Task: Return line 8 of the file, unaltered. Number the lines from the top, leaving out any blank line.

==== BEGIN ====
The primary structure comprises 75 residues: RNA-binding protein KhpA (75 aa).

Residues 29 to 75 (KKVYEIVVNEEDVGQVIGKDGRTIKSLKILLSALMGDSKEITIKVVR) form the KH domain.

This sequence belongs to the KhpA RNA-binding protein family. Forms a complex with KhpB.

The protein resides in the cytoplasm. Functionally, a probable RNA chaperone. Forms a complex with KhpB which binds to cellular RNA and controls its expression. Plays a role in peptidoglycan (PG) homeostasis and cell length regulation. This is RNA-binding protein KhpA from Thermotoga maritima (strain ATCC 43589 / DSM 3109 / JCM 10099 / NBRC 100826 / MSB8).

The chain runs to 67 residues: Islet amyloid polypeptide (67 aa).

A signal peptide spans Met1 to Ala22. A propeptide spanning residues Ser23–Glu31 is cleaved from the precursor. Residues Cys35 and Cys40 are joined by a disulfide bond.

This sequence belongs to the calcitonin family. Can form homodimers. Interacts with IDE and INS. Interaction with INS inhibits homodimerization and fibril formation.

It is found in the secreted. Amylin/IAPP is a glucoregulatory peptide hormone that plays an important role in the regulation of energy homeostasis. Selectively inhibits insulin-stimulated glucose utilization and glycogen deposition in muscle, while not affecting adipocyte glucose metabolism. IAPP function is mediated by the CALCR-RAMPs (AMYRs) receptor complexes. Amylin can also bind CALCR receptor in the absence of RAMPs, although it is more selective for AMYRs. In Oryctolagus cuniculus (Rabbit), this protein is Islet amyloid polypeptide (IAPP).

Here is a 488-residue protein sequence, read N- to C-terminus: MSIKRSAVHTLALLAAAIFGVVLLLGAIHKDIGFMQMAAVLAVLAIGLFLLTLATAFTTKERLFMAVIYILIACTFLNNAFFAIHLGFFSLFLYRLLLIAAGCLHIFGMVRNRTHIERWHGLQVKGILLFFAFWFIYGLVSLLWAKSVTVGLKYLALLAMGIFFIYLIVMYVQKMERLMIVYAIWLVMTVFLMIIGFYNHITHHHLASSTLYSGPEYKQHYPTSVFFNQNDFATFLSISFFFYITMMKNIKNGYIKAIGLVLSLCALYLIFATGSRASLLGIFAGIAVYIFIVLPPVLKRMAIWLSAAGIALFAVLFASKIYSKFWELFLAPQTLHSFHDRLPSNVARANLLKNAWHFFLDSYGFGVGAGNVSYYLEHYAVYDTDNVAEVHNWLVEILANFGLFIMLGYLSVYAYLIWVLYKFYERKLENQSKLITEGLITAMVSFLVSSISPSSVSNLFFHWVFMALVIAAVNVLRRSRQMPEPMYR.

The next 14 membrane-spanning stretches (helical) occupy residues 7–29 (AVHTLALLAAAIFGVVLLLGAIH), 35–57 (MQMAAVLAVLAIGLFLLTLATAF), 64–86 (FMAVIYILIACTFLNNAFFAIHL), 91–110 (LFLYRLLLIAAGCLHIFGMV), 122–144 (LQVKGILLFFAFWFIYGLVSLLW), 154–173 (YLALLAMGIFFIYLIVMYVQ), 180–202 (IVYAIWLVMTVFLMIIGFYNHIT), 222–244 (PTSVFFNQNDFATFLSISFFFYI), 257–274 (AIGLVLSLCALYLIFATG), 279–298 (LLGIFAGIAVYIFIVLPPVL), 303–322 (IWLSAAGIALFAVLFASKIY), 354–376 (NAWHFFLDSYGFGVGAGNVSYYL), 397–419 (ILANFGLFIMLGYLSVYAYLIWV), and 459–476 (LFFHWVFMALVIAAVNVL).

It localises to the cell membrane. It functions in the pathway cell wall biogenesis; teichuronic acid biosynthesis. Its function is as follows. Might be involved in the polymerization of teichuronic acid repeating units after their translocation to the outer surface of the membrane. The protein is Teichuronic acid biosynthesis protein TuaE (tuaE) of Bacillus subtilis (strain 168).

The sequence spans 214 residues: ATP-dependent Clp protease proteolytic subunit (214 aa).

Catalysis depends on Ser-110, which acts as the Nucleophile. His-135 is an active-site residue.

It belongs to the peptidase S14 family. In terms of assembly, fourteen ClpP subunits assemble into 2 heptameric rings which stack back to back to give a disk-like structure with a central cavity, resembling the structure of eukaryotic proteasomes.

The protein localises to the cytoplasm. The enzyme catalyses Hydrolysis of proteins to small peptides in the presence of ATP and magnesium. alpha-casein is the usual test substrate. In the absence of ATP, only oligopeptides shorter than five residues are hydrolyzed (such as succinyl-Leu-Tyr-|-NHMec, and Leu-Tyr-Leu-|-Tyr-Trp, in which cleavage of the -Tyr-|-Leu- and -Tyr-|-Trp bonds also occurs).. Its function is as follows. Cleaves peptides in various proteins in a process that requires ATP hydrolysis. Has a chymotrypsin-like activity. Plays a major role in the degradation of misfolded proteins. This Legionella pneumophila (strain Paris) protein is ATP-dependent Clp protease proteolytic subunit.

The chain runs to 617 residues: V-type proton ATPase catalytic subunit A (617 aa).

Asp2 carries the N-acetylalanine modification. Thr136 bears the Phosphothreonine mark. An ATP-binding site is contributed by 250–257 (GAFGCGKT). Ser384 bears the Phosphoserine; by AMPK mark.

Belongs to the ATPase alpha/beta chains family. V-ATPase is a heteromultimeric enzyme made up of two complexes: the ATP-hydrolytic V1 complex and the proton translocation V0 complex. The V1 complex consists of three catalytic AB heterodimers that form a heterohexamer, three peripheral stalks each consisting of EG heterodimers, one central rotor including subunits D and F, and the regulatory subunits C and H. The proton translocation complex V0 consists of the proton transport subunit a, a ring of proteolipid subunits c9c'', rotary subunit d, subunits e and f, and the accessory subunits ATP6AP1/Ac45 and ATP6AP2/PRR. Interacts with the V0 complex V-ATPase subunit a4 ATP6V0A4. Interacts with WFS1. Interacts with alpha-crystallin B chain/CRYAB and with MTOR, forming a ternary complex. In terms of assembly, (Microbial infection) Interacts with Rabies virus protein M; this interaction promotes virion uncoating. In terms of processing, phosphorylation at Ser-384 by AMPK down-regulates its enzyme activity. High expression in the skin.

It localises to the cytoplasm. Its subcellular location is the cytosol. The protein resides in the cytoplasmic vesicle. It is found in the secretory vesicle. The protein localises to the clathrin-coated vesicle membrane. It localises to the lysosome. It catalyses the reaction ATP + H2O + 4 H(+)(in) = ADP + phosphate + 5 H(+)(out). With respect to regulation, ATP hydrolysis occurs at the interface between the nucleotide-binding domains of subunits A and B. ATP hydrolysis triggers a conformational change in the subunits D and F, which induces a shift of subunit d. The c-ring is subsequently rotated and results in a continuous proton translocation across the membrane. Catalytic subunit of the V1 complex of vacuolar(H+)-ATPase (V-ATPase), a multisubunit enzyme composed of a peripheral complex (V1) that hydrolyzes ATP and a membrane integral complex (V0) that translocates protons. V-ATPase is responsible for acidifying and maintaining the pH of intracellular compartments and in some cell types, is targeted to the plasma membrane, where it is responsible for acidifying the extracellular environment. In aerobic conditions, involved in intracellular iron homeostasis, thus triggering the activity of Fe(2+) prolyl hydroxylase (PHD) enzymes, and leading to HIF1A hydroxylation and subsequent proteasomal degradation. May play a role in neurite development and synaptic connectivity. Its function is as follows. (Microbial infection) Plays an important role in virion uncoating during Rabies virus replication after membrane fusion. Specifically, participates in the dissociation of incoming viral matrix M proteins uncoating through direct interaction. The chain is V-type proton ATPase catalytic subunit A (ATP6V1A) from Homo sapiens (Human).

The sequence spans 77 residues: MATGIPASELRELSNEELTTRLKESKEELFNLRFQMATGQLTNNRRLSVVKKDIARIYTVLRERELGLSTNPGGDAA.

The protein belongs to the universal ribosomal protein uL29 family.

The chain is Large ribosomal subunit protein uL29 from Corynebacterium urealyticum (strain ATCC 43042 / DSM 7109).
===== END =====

It is found in the secreted. Amylin/IAPP is a glucoregulatory peptide hormone that plays an important role in the regulation of energy homeostasis. Selectively inhibits insulin-stimulated glucose utilization and glycogen deposition in muscle, while not affecting adipocyte glucose metabolism. IAPP function is mediated by the CALCR-RAMPs (AMYRs) receptor complexes. Amylin can also bind CALCR receptor in the absence of RAMPs, although it is more selective for AMYRs. In Oryctolagus cuniculus (Rabbit), this protein is Islet amyloid polypeptide (IAPP).